FANTINI’S FINANCE: Managing Expectations

Earnings season is supposed to be a time when company executives can explain their strategy and how the quarterly results have demonstrated its success. But too often, executives use the time to lower expectations and offer often conservative guidance.

A new earnings season has begun.

This time, with most casino operators having started a new fiscal year, many of them will provide 2014 outlooks that investors can count on in their decision-making.

When guidance is as specific as earnings per share and EBITDA, this annual ritual—often updated quarterly—can make life a lot easier for investors.

Often, executives are criticized for making conservative projections, which can be characterized differently depending on the belief of the listeners—either concern that things aren’t going as well as management otherwise says, or suspicion that management is being overly conservative, perhaps to the point of sandbagging.

Put another way, what management says, and how it says it, can be more of an effort to manage expectations than to enlighten.

Still, guidance does put management on the record presenting expectations to which they can be held to account, as well as give investors more information upon which to base decisions.

Some companies, such as Penn National, historically have been very detailed, presenting tables with earnings per share, revenue and EBITDA and comparing previous guidance to actual results.

PENN also has among the best conference calls, with CEO Peter Carlino often noting that pertinent information had been provided in the news release and/or 10Q, and simply opening the full hour to Q&A.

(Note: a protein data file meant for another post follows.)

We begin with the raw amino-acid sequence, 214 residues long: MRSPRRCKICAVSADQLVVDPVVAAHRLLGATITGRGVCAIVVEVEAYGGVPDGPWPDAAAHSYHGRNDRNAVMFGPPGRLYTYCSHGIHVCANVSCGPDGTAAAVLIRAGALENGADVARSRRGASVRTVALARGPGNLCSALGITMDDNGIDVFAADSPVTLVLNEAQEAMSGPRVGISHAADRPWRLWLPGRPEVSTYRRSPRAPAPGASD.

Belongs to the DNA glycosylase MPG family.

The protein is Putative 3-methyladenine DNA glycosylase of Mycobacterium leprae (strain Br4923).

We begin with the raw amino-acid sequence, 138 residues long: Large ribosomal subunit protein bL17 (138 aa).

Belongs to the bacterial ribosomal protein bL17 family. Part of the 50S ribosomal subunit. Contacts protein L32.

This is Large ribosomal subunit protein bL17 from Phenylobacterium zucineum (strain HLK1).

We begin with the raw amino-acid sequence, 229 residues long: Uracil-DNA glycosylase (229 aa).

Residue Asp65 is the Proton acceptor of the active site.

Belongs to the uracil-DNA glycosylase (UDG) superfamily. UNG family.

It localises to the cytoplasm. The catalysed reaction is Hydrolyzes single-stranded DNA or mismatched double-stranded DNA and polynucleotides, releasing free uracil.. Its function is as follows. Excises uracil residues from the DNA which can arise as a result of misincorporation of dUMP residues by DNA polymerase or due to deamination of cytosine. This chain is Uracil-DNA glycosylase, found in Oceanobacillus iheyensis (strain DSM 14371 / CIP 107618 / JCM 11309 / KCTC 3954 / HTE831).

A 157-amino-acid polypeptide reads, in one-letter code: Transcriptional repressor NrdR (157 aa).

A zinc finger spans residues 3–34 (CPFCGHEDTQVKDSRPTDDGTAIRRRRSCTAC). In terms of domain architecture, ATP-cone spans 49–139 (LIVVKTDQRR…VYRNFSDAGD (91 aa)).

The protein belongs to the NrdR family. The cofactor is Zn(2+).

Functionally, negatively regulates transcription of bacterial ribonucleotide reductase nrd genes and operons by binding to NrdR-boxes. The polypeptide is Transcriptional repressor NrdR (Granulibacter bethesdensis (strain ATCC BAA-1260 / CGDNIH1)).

Hint to CEOs and IR directors: PENN’s approach would be a good one to follow, especially for equipment suppliers who breathlessly read quarterly recaps that no one can keep up with and thereby waste 30 to 50 percent of the time that could go to insightful discussion.

A few true highlights would do if the scripted information has been made available already.

It will be interesting to see if Carlino’s successor at Penn National, Tim Wilmott, continues the practice, and whether Carlino will still, now that he’s CEO of spun-off Gaming and Leisure Properties.

Meanwhile, here are a few topics that may come up this quarter:

Regional casino operators. Do they still see, as they have for years now, no evidence of consumers coming back and opening their wallets?

Las Vegas-Macau casino operators. The first half of 2014 is a dandy for group business in Las Vegas thanks to several large trade shows, but what about the rest of the year and heading into 2015?

In Macau, how much of their growing revenue is falling to the bottom line in improving margins?

Longer term, and more difficult to answer in having to mind political p’s and q’s, investors should listen closely to questions about concession renewals and table game caps.

Casino executives are usually reassuring about getting enough tables to justify their multi-billion dollar investments in Cotai mega resorts.

But Macau officials consistently say they are sticking to the limit of 3 percent growth citywide each year, which isn’t enough. More recently, there have even been hints—or what some interpret as hints—that the government might also limit electronic table games, which are proliferating in the face of the live table cap.

And while everyone expects casino concessions to be renewed, the rules and tax rates can have a profound impact on profit growth.

Suppliers. With the big wave of domestic casino expansion and the Canadian VLT replacement cycle now past, how will profits grow?

That is especially the question as more competitors move in, participation lease revenues remain stagnant, and as casinos continue to shrink slot floors.

Obviously, online, social gaming, new products and new technologies are among the responses to that environment.

That ought to lead to some really interesting discussions, if there’s time left after the script reading.

Articles by Author: Frank Fantini

Frank Fantini is principal at Fantini Advisors, investors and consultants with a focus on gaming.